Tánaiste Leo Varadkar delivers Trinity Monday Discourse honouring Dr Noel Browne
Posted on: 28 April 2021
Tánaiste Leo Varadkar T.D. delivered the Trinity Monday Discourse on Monday, April 29th, 2021 commemorating Dr Noel Browne, Deputy and Minister for Health, 1948-1951.
Dr Noel Browne (1915 – 1997) was made an Honorary Fellow of Trinity College in May 1994, at the age of 74. The Tánaiste described this as “the greatest public honour of his long and often controversial career in public life, and it was one he treasured enormously.”
The Tánaiste spoke of his admiration for Dr Browne’s idealism, passion, and determination to stand up for the causes and the people he believed in. He remarked that the Trinity Monday Discourse was “an opportunity to explore his remarkable contribution to Irish life in a respectful, but not uncritical way, and to assess his legacy.”
The discourse made many references to the sense of pride that Dr Browne held for Trinity and how following his death in 1997, Dr Browne’s papers were gifted to Trinity by his widow, Phyllis, which contain 37 boxes of manuscripts, with drafts of speeches and articles, as well as early versions of his memoir Against the Tide.
The Tánaiste said:
Trinity meant a lot to Noel Browne, it educated and trained him to be a doctor, it was where he met his beloved wife, Phyllis, it was the constituency that elected him to the Seanad. It was the place that honoured him so publicly when he was otherwise forgotten and ignored. When Trinity’s autonomy and governance came under threat in the 1990s he rushed into print to condemn the proposed universities legislation.”
The Tánaiste spoke of Dr Browne’s early life, the sadness of his childhood and the forces which drove him throughout his life to fight against prejudice, poverty, and injustice.
He was a member of five different political parties over the course of his career, but as the Tánaiste noted, he was never a member of Fine Gael. He became the youngest minister in the Government, when he was made Minister for Health at age of thirty-two and notably, the first TD since independence to be made a Minister on their first day in office.
The Tánaiste highlighted that both Browne and his wife Phyllis contracted TB, and their experiences coupled with his own mother’s death from the disease made him determined to fight the spread of TB and help those suffering from it. His research into the disease as a medical student at Trinity became the basis of the medical doctorate, he was awarded in 1946, ‘for original research into the blood sedimentation rate of tuberculosis sufferers’. Later as Minister for Health and as part of his war against TB he established the national blood transfusion service in August 1948, something, the Tánaiste remarked “that has left a lasting legacy.”
Another key aspect of Browne’s legacy was the Mother and Baby Scheme in which all mothers and children were given free healthcare.
The Tánaiste said:
It was the Mother and Child Scheme that created the legend of Browne standing up on his own against the world, the fearless opponent of clerical power. The reality, as many historians have shown, was more complicated. The scheme to ‘provide a free medical service for women before, during and after childbirth, and for every child from birth up to the age of six’ predated the Inter Party Government, and it fell to Browne to try and implement it.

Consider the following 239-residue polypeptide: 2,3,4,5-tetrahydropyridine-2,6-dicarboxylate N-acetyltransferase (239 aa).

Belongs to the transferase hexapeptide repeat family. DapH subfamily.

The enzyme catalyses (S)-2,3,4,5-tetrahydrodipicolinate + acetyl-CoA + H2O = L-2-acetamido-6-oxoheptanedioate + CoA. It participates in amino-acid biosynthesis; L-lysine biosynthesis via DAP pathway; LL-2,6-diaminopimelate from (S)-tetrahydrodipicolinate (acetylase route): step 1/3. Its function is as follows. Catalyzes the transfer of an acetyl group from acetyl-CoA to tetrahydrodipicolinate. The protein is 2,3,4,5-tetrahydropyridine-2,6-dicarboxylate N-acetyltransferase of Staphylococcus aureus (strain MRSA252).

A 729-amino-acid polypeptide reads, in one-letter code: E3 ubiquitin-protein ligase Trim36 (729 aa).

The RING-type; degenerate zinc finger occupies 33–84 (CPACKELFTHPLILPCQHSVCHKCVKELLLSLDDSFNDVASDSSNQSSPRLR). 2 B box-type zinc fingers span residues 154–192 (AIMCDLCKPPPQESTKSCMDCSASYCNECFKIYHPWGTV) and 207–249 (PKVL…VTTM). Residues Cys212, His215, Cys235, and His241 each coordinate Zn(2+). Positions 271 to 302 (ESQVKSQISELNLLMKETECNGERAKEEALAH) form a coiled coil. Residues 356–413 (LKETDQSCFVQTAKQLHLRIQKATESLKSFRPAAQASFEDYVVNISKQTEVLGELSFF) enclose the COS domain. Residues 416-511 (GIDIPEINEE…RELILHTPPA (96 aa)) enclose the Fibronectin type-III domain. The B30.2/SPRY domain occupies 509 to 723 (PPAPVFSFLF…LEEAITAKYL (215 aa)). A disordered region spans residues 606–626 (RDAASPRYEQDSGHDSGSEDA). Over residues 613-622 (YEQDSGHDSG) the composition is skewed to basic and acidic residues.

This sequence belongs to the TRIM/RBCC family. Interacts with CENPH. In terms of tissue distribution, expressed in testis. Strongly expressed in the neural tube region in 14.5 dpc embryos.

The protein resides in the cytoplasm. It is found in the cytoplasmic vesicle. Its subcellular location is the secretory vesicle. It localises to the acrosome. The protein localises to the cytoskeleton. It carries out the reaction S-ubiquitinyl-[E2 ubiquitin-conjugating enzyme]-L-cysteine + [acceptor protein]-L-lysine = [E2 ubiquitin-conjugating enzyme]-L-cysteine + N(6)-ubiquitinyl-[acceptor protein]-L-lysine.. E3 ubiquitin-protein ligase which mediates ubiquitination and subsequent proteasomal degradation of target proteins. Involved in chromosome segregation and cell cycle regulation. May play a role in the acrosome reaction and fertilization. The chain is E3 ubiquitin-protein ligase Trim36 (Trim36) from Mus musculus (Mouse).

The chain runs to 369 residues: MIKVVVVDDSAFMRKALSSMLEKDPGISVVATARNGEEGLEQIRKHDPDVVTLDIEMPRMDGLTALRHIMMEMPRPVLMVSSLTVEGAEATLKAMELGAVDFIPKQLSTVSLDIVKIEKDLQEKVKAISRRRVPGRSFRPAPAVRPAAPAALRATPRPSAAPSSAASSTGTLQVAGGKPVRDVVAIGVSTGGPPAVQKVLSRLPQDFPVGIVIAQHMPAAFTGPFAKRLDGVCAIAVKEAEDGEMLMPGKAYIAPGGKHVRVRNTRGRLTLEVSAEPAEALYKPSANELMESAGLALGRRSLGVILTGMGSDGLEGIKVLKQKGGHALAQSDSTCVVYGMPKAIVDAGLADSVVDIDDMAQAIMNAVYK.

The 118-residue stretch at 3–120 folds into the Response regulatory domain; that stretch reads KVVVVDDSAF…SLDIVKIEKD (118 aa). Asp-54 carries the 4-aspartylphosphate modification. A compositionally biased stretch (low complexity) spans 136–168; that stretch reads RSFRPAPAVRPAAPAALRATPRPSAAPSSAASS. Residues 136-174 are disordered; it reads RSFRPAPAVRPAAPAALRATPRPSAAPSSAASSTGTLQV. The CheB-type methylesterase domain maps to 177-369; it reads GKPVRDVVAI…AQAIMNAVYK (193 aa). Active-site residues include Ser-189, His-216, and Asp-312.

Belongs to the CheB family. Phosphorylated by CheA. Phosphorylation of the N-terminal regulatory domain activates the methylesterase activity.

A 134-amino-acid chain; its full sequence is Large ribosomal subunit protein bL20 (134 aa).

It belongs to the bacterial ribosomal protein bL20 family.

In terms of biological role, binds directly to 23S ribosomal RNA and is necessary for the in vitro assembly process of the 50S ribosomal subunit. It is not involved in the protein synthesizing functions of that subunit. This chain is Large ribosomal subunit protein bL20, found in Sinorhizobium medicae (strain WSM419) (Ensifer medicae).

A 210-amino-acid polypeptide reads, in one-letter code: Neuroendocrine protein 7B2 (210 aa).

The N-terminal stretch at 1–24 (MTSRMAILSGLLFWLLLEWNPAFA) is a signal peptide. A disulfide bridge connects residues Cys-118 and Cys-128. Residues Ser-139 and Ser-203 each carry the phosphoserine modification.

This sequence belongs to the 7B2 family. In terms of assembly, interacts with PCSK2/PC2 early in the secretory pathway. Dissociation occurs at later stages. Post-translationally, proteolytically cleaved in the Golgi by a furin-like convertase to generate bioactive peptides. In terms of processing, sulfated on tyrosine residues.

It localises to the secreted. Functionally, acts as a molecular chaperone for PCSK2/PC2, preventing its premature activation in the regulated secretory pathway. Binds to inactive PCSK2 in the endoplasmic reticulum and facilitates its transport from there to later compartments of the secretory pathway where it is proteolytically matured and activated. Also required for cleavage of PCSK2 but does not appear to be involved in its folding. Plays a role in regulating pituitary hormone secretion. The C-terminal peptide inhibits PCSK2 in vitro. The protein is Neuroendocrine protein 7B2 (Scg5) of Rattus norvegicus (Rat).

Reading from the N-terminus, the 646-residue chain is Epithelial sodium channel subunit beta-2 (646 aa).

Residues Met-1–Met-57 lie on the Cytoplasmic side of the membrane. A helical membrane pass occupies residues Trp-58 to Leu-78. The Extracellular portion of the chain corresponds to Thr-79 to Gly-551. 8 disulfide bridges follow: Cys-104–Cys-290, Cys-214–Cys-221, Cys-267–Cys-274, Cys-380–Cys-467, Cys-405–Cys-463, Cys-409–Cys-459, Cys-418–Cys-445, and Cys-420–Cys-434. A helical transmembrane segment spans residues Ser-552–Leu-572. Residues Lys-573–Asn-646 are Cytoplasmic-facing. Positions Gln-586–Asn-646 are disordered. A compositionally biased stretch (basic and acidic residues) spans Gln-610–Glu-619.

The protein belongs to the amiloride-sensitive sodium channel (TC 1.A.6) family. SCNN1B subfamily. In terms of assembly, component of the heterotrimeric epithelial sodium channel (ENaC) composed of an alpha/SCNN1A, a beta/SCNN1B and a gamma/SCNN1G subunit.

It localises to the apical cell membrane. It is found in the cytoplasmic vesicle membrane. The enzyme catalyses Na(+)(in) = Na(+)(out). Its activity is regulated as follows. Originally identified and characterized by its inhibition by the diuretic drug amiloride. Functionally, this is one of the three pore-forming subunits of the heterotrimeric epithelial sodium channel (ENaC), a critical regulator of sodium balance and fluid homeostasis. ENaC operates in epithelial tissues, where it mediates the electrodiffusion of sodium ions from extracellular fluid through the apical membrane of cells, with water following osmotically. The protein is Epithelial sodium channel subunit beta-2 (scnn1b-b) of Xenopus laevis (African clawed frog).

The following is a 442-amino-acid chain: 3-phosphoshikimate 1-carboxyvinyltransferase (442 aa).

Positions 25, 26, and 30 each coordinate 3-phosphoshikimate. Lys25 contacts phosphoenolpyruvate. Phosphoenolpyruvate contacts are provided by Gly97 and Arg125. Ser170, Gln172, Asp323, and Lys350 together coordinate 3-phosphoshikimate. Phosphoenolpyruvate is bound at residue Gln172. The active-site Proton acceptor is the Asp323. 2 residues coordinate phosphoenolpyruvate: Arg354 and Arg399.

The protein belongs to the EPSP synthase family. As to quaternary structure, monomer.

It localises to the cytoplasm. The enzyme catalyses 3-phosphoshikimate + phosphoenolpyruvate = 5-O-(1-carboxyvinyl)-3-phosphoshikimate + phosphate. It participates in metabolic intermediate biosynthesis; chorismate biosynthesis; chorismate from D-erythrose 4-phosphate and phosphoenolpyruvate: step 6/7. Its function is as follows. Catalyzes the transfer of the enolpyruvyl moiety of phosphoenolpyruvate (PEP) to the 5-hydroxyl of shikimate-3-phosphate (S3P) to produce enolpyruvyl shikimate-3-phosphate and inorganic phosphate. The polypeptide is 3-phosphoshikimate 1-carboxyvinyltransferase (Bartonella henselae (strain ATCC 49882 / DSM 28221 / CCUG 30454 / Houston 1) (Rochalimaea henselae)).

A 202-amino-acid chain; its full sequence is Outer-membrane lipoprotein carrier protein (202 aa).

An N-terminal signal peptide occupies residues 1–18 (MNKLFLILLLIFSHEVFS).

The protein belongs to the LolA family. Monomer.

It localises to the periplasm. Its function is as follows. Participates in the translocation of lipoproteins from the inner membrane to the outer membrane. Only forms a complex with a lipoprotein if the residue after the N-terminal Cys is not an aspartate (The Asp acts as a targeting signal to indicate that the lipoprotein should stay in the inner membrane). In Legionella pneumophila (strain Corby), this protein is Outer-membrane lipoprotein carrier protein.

Unfortunately, his political inexperience undermined his efforts, and he fell victim to various vested interests, including the powerful Irish Medical Association, which viewed it as the socialisation of medicine and a threat to their income and position in society. The Catholic hierarchy was also deeply opposed, seeing the legislation as ‘anti-family’ and wrote to the Taoiseach, John A. Costello, who delayed passing the bishops’ memorandum on to Browne, amisjudgment and a mistake.
Browne was forced to tender his resignation as Minister for Health in 1951. His political career continued for many years and later in 1973 he decided to stand for the Seanad for the University of Dublin constituency.
Browne found a home in the Seanad and he was free to speak on issues he felt strongly about, including contraception and divorce and he became the first member of the Oireachtas to advocate for therapeutic legal abortion. In so many ways Browne was ahead of his time, including when it came to the treatment of women and children.
In his conclusion, the Tánaiste said:
Browne died on 22 May 1997. The obituary in the Economist described him simply as ‘the doctor who tried to cure Ireland’ and it is a fitting epitaph. Throughout his career he was fearless in fighting for what he believed was right and he should rightly be considered one of Trinity’s greatest graduates. The obituary writer in the Economist noted that Browne was 20 always praised for his fearlessness in the pursuit of his objectives and thought this was ‘an ingenious way of saying he was usually wrong, and obstinate with it’.
Browne was certainly not always right, and he could be harsh and unflinching, even to friends and those close to him, but he was someone who had a transformational effect on Irish politics and society and his contribution in so many areas was positive and profound.
The Tánaiste also acknowledged that this was the final Trinity Monday Discourse in the Provost, Dr Patrick Prendergast’s provostship and congratulated him on his term in office.
You can read the full transcript of Tánaiste Leo Varadkar’s speech HERE.